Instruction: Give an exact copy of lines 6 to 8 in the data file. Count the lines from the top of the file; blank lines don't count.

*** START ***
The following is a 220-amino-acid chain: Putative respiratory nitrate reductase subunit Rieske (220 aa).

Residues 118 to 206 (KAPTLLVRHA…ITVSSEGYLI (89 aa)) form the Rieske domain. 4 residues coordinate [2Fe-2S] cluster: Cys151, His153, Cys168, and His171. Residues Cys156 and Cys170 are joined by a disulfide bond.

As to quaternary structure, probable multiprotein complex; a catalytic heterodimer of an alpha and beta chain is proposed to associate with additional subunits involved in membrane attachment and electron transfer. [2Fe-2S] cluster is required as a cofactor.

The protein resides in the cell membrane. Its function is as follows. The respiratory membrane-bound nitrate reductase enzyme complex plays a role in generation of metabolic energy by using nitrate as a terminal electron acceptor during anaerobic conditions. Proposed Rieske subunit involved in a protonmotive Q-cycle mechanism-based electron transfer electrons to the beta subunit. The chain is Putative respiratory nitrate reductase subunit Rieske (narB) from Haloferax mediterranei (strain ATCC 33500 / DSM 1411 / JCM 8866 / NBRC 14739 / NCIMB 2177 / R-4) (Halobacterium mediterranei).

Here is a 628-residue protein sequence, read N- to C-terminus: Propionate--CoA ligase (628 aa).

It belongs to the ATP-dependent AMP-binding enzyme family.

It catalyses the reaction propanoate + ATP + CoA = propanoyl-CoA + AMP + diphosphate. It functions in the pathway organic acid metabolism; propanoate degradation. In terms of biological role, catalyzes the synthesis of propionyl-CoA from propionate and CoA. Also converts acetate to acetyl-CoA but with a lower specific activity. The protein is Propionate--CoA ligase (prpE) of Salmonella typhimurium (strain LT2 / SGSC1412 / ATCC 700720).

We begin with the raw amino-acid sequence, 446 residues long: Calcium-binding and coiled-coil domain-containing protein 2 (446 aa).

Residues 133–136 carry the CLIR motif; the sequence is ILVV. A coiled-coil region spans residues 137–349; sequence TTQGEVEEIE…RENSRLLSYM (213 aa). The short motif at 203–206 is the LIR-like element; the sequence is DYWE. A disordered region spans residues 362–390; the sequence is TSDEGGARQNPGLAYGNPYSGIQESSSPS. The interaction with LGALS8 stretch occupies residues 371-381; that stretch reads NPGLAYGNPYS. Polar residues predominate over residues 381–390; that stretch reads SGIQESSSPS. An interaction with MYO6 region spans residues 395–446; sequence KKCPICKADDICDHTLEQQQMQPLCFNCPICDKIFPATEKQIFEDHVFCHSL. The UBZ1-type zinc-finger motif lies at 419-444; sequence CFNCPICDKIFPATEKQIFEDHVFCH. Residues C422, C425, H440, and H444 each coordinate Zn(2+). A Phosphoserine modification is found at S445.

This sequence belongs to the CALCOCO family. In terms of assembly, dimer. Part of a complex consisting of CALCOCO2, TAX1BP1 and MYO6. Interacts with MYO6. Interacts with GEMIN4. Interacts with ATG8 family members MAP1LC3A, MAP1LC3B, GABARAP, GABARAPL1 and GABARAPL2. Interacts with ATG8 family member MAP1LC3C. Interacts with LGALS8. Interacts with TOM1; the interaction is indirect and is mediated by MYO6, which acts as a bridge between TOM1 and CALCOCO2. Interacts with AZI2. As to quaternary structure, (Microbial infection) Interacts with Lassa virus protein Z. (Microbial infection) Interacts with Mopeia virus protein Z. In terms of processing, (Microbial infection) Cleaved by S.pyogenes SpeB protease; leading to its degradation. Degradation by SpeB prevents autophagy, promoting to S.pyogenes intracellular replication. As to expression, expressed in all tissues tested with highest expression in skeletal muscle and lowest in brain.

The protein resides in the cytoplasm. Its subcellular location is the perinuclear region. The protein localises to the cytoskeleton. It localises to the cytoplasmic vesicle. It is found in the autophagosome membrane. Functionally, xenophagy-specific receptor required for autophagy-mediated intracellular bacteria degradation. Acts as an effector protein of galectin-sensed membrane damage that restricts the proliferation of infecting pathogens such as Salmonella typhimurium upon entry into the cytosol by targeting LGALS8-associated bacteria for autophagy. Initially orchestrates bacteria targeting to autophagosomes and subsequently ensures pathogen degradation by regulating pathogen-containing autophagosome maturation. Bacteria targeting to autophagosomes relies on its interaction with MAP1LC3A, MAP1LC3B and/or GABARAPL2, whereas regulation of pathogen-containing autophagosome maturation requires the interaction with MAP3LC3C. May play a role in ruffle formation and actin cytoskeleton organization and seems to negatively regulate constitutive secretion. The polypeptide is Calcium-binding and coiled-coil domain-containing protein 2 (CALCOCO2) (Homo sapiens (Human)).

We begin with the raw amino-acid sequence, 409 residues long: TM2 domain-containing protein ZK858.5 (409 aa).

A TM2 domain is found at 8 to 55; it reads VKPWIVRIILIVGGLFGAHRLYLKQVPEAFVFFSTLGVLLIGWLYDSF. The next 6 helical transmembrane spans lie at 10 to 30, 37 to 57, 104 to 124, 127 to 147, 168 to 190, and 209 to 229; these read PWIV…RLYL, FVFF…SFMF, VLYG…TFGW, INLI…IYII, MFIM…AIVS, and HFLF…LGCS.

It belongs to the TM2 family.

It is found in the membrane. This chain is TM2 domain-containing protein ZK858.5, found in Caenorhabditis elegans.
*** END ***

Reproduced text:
It belongs to the ATP-dependent AMP-binding enzyme family.

It catalyses the reaction propanoate + ATP + CoA = propanoyl-CoA + AMP + diphosphate. It functions in the pathway organic acid metabolism; propanoate degradation. In terms of biological role, catalyzes the synthesis of propionyl-CoA from propionate and CoA. Also converts acetate to acetyl-CoA but with a lower specific activity. The protein is Propionate--CoA ligase (prpE) of Salmonella typhimurium (strain LT2 / SGSC1412 / ATCC 700720).

We begin with the raw amino-acid sequence, 446 residues long: Calcium-binding and coiled-coil domain-containing protein 2 (446 aa).